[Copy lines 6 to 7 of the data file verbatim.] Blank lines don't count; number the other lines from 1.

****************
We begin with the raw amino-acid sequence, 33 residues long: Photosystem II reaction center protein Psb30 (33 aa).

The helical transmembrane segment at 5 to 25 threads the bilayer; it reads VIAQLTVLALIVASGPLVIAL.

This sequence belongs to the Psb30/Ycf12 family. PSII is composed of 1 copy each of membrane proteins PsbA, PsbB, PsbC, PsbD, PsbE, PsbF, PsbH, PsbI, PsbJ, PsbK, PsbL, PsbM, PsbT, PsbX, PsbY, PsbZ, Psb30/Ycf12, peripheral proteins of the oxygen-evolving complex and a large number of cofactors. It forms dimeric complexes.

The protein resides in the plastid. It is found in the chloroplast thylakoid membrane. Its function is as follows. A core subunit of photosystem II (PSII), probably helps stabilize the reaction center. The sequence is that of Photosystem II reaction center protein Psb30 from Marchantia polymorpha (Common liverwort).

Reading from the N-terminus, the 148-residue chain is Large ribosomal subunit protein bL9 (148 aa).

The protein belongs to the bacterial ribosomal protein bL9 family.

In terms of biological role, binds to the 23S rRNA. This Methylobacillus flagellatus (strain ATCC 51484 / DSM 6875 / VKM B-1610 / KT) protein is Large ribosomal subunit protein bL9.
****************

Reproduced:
The protein belongs to the bacterial ribosomal protein bL9 family.

In terms of biological role, binds to the 23S rRNA. This Methylobacillus flagellatus (strain ATCC 51484 / DSM 6875 / VKM B-1610 / KT) protein is Large ribosomal subunit protein bL9.